Fraire v. California Department of Corrections and Rehabilitation/SCIF (2020)
(2020 Cal.Wrk.Comp. P.D. LEXIS­­)

Summary. The WCAB issued a split decision on the issue of apportionment under Labor Code § 4662(a) in the case of Fraire v. California Department of Corrections and Rehabilitation/SCIF (2020 Cal.Wrk.Comp. P.D. LEXIS­­), offering hope to defendants across California in the battle for apportionment.

In the decision, the split panel opined “….section 4662(a)’s conclusive presumption that certain specified disabilities are ‘total in character’ does not establish that such conclusively presumed 100% permanent disabilities entirely resulted from industrial causation.”

Facts. Applicant sustained three industrial injuries while employed as a Program Tech for the California Department of Corrections and Rehabilitation (CDCR). Applicant underwent an AME with Ophthalmologist, Dr. Keyes, who diagnosed applicant with legal blindness in both eyes. Per Dr. Keyes, the causation of the legal blindness was proportional to the underlying diabetes and hypertension conditions.

Internal Medicine AME Weissman found applicant’s cardiomyopathy was related entirely to her pre-existing diabetes mellitus, also noting the diabetes mellitus was significantly aggravated and accelerated by applicant’s inability to exercise and the psychological aftermath of the industrial injury. The internal conditions were apportioned 60% to industrial causation (split equally between two of the industrial injuries), with the remaining 40% to non-industrial causation. At deposition, the AME maintained the blindness was a derivative of applicant’s diabetes and cardiac condition.

WCJ Decision.

  • 4662 (a) states that any of the following permanent disabilities shall be conclusively presumed to be total in character:
  1. Loss of both eyes or the sight thereof.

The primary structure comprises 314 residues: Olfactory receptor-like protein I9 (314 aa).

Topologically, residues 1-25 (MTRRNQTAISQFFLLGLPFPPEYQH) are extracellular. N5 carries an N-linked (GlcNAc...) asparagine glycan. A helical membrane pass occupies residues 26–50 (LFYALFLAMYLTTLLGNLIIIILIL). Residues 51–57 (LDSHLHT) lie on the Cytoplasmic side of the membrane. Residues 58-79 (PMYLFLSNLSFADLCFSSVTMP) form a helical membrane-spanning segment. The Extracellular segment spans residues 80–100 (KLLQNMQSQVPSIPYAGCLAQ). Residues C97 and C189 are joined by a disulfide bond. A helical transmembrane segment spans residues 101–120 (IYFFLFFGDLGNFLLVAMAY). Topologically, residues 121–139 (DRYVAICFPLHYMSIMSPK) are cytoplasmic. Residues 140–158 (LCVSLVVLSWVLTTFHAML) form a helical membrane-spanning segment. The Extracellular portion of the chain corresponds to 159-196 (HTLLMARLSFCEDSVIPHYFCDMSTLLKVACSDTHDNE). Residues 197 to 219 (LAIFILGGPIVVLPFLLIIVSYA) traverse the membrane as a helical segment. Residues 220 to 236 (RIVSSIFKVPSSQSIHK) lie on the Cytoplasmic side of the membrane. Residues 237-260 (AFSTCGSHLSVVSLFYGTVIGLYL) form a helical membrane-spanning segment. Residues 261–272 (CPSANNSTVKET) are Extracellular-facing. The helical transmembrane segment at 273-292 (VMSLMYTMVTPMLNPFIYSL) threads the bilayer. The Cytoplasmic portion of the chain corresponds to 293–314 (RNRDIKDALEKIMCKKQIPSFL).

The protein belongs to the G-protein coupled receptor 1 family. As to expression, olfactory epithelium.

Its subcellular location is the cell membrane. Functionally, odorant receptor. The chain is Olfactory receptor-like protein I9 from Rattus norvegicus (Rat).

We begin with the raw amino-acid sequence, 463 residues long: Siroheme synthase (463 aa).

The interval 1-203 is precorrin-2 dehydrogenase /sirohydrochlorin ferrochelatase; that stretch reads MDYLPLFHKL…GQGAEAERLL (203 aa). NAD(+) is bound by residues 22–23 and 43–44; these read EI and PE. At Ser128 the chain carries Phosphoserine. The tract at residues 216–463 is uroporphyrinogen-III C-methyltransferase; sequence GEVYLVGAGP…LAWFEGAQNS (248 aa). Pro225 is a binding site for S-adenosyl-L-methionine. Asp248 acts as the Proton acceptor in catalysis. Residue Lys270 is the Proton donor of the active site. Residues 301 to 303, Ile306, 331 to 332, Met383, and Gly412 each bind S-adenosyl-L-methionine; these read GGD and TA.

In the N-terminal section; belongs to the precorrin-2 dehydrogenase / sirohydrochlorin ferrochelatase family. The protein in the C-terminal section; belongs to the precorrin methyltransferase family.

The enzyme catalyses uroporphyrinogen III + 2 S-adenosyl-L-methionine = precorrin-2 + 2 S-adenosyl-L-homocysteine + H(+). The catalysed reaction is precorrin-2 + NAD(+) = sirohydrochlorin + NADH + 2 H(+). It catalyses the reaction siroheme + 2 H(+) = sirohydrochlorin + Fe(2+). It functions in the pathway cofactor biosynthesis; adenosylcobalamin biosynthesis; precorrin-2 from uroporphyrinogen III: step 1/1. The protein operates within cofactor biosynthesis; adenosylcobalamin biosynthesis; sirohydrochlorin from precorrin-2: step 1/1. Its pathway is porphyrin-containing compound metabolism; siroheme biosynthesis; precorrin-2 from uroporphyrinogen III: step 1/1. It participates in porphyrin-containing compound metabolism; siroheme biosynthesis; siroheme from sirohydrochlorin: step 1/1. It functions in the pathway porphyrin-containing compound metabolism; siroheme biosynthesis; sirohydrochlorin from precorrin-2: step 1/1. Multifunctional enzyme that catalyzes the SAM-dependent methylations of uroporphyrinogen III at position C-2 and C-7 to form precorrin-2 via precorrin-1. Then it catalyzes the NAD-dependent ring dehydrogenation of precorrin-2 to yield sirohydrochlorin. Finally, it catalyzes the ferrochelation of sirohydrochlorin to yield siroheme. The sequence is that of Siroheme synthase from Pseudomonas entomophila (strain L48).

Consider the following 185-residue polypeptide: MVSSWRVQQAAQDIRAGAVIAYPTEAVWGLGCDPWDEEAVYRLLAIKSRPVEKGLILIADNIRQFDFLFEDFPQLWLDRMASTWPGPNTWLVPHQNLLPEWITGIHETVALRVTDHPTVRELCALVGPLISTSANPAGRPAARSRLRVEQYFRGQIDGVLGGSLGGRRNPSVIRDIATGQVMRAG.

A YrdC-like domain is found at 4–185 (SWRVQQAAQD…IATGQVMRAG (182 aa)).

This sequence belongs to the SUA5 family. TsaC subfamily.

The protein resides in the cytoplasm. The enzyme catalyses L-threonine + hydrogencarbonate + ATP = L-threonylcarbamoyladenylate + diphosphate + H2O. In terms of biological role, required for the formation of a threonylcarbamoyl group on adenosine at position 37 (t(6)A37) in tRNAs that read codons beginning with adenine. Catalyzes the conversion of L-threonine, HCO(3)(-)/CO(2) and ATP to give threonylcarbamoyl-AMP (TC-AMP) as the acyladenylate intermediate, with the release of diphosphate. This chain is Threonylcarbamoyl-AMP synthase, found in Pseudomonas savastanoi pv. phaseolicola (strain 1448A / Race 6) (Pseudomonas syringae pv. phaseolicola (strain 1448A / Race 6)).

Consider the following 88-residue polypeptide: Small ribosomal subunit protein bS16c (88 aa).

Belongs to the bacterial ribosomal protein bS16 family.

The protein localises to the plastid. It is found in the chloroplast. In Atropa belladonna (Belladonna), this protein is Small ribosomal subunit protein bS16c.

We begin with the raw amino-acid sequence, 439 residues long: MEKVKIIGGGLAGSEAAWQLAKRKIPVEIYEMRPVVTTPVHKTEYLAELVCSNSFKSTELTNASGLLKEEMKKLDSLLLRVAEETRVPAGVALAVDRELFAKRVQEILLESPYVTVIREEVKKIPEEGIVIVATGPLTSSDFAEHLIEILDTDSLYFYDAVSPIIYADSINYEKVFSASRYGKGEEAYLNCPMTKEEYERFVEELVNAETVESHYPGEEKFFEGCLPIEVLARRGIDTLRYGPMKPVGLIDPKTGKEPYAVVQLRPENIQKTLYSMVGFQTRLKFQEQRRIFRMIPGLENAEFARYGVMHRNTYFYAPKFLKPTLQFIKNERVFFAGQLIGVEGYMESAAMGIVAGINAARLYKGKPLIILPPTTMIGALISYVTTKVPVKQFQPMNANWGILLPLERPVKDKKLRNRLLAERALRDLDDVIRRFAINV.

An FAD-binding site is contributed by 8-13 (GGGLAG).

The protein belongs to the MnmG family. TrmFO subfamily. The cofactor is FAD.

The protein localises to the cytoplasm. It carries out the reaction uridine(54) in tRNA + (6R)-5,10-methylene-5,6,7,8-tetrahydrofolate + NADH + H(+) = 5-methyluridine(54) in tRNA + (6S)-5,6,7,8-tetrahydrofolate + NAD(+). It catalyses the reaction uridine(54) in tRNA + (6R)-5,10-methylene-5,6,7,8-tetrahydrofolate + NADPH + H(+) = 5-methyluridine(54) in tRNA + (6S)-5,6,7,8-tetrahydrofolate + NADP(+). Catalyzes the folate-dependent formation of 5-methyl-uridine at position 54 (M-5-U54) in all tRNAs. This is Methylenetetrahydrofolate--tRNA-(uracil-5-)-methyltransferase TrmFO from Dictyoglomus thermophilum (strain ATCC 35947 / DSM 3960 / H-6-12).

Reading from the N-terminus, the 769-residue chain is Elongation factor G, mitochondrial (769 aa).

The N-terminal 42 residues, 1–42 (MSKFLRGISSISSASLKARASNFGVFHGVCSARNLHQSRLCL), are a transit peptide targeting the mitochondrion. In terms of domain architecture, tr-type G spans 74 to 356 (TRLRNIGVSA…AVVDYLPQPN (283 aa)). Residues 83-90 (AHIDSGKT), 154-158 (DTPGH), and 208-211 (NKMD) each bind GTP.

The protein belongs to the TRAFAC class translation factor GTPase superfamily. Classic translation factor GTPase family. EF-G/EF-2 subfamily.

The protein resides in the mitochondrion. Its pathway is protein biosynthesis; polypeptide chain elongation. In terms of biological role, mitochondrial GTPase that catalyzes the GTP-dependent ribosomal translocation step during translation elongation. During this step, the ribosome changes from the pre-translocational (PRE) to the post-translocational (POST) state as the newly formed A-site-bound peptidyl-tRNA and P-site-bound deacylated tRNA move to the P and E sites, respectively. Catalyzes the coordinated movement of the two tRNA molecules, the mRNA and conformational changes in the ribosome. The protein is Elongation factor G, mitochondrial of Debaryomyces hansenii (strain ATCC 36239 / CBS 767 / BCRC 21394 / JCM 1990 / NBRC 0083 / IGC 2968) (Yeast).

2. Loss of both hands or the use thereof.
  3. An injury resulting in a practically total paralysis.
  4. An injury to the brain resulting in permanent mental incapacity.

Despite acknowledging that the medical evidence established only a portion of applicant’s permanent total disability for two of the injuries was industrially related, the WCJ applied the conclusive presumption under § 4662(a)(1) and issued two separate Awards of 100% permanent total disability.

The WCJ declined to apply apportionment between the dates of injury or to the non-industrial conditions.

WCAB Decision on Reconsideration. On Reconsideration, the WCAB acknowledged “the clear and unambiguous language of § 4662(a) establishes that the disability in question – loss of sight in both eyes – must be conclusively presumed to be ‘total in character’. That is, the ‘character’ of the overall permanent disability must be conclusively deemed to be ‘total’, i.e., 100%”, (emphasis in original). In a rare feat for defendants, the split panel opined § 4662(a)’s presumption enumerating specific disabilities as “total in character” “fails to establish that such conclusively presumed 100% permanent disabilities entirely resulted from industrial causation”. (emphasis added).

In enacting § 4662(a), the legislature was silent as to whether the conclusively presumed 100% overall PD is subject to apportionment.

The WCAB next looked to the black letter law and legislative intents in enacting sections 4663 and 4664.